WPP Briefs Investors On Its Plans For The 'AI Age'


 WPP said today that its organic net revenue growth for full-year 2023 was about 0.9%, in line with earlier guidance, with an operating profit margin of 14.8%.  

The figures—a sneak peak at fuller 2023 results to be released Feb. 22—were revealed during an investor conference the company held today in London to provide an update on company activities and future plans as the industry transitions from the digital age to the “AI Age” as CEO Mark Read described the shift.   



Another headline number—the firm has earmarked 250 million GBP for 2024 for additional investments in data and technology to support the company’s ongoing AI strategy. 

Like the other major holding companies, WPP has already invested hundreds of millions to scale AI throughout its organization. And it's working with all the key industry AI players like Nvidia, OpenAI, Microsoft and others. 

Publicis Groupe last week said it was investing 300 million euros over three years on efforts to create a “CoreAI” layer that would support all activities at the company. 

WPP has its own branded Al platform--WPP Open--which has been developed over the past two years, an effort led by Satalia, a UK AI company that WPP bought two years ago.  

Like Publicis’ CoreAI, WPP Open is being developed as a central part of the holding company’s offering that agencies throughout the company will be connected to. And it is being designed to serve the needs of every major client at WPP. Currently a handful of clients are utilizing it including The Coca-Cola Company, Ford and L’Oreal. It’s credited as being the decisive factor in winning the Nestle media account last year. Some 28,000 users are currently utilizing the Open platform within the holding company.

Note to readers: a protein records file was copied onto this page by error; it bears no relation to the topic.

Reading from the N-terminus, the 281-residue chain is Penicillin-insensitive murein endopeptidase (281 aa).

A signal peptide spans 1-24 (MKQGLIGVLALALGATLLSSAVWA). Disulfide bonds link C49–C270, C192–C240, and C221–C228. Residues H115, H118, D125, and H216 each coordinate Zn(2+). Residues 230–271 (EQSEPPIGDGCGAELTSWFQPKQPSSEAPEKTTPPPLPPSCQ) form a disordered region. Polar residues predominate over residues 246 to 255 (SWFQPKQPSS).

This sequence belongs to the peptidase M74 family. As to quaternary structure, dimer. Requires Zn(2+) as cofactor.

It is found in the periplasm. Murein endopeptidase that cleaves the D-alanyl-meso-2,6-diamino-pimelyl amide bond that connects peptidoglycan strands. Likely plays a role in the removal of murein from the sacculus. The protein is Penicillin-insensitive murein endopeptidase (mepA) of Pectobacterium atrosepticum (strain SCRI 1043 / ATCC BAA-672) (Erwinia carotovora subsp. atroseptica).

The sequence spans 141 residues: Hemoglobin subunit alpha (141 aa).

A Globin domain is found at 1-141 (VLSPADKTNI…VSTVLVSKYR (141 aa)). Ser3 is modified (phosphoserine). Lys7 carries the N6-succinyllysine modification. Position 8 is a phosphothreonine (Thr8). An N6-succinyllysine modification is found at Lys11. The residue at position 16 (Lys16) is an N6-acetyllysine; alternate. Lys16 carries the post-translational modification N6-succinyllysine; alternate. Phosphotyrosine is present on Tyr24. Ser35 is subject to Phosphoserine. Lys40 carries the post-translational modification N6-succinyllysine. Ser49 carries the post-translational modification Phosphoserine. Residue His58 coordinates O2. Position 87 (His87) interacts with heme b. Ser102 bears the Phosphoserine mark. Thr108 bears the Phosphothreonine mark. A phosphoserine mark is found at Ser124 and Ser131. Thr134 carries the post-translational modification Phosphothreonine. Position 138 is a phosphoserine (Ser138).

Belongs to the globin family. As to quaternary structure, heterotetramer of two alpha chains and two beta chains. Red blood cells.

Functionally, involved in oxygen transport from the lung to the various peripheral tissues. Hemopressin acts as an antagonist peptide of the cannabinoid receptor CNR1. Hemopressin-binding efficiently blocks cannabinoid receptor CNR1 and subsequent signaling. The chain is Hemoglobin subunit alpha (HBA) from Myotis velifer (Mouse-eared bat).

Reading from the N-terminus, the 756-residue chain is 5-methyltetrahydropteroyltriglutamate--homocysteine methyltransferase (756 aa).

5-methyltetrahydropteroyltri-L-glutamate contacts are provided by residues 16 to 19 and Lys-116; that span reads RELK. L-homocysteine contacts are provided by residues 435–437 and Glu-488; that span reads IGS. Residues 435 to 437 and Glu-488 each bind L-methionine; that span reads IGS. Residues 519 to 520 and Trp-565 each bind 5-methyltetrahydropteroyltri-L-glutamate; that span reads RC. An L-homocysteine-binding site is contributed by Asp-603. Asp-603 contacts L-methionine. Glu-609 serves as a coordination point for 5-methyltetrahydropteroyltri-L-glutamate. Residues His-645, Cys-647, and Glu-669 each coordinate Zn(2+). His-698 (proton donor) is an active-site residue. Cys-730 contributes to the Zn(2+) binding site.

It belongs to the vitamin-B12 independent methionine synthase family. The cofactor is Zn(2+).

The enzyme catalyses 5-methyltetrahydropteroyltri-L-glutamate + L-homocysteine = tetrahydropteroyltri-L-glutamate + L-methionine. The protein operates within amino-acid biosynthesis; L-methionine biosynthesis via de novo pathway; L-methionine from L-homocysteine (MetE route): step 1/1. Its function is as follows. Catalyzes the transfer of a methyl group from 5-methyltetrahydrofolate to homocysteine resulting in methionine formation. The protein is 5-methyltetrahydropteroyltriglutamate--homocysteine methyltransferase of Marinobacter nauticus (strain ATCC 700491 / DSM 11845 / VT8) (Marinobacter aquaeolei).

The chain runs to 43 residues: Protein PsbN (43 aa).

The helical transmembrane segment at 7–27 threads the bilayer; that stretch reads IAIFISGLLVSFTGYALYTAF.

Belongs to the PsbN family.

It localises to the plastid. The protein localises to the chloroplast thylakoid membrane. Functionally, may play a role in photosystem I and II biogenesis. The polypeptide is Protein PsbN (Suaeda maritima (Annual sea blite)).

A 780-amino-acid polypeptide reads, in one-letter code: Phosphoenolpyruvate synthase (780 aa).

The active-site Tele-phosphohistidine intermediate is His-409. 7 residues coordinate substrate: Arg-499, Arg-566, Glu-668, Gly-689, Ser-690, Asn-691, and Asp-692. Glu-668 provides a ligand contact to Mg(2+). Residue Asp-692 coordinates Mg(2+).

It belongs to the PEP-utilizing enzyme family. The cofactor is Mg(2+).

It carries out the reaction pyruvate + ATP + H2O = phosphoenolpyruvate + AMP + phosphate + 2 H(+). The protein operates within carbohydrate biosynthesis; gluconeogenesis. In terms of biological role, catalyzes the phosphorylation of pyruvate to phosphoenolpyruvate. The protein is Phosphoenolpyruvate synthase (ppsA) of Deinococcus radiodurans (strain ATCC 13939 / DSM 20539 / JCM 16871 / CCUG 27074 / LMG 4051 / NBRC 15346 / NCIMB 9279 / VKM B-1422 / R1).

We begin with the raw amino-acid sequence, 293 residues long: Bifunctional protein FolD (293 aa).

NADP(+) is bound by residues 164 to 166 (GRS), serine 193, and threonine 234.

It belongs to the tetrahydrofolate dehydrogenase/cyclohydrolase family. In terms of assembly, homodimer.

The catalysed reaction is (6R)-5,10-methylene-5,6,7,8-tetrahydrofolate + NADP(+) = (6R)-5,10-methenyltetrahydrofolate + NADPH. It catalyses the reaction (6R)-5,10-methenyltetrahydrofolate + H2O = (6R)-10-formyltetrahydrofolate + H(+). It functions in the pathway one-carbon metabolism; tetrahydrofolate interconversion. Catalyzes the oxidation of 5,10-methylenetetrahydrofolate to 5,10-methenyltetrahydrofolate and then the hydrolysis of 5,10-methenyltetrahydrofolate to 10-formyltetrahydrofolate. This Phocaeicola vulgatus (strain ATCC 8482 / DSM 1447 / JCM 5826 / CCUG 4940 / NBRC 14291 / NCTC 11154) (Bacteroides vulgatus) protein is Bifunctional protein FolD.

Apart from AI, WPP has targeted efficiencies from ongoing streamlining programs that will produce structural and efficiency savings of around 300 million GBP over the next couple of years and accelerate the company’s organic growth. But that won’t happen overnight. The firm says that growth for 2024 will be in the range of flat to 1%. But in the next three to five years, Read said the firm is targeting 3%+ growth.  

The company, Read asserted, is far less complex than it was in 2019. Since then, WPP has retired 300 brands, 1,400 legal entities and 840 office locations, consolidating much of the staff into new campuses around the world.  

Now, 90% of the company’s business is generated by 6 brands including VML, GroupM, AKQA, Ogilvy, production network Hogarth, and PR giant Burson. “These brands are critical,” said Read. “We don’t need 500.” 

After months of integration planning, the merger of VMLY&R and Wunderman Thompson took effect on January 1. In a joint presentation at the investor conference CEO Jon Cook and President Mel Edwards told attendees the combination would generate 50 million GPB in savings.  

The main strategy behind the merger was to create a single brand with three core and integrated practices including brand experience, customer experience and commerce.  

Christian Juhl, CEO of GroupM told attendees that half of the $900 billion in annual global media spending is digital and most of that is programmatic. He likened GroupM’s task in that regard to high-frequency trading in the financial markets. Google and Meta, he added, control about 47% of the digital pie. “We have to be masters in those universes,” he said.  

Juhl touched on simplification efforts at GroupM, noting that from an investment and activation standpoint GroupM acts as “one company, one culture and one operating system...We go to market the same way for all of our clients,” utilizing the same platforms. 

The different brands, he added, drive growth by managing clients and conflicts. 

Juhl added that GroupM is focused on improving U.S. growth performance. He noted “refreshed” leadership with the recent appointment of Sharb Farjami as North America CEO. 

U.S. growth in 2023 was 3%, Juhl disclosed, noting that the region suffered some account losses. “It’s not a capability gap,” he said. Rather, the firm failed to communicate its story as effectively as it could have.  

During the Q&A portion of the event, Read was asked how clients would share in the efficiencies brought by AI. He responded by noting with scaled AI-driven production the company could produce “a thousand more assets at a thousandth of the cost” for a client. Some of that value would be shared with clients while “we keep some for ourselves.”  

He was also pressed to elaborate on the firm’s goal of “3%+” growth in the years ahead. The short answer, he replied, is that the company is committing to a minimum of 3% growth in the medium term. “We see a good opportunity ahead of us,” he added. “Maybe its 5%. Or more.” 

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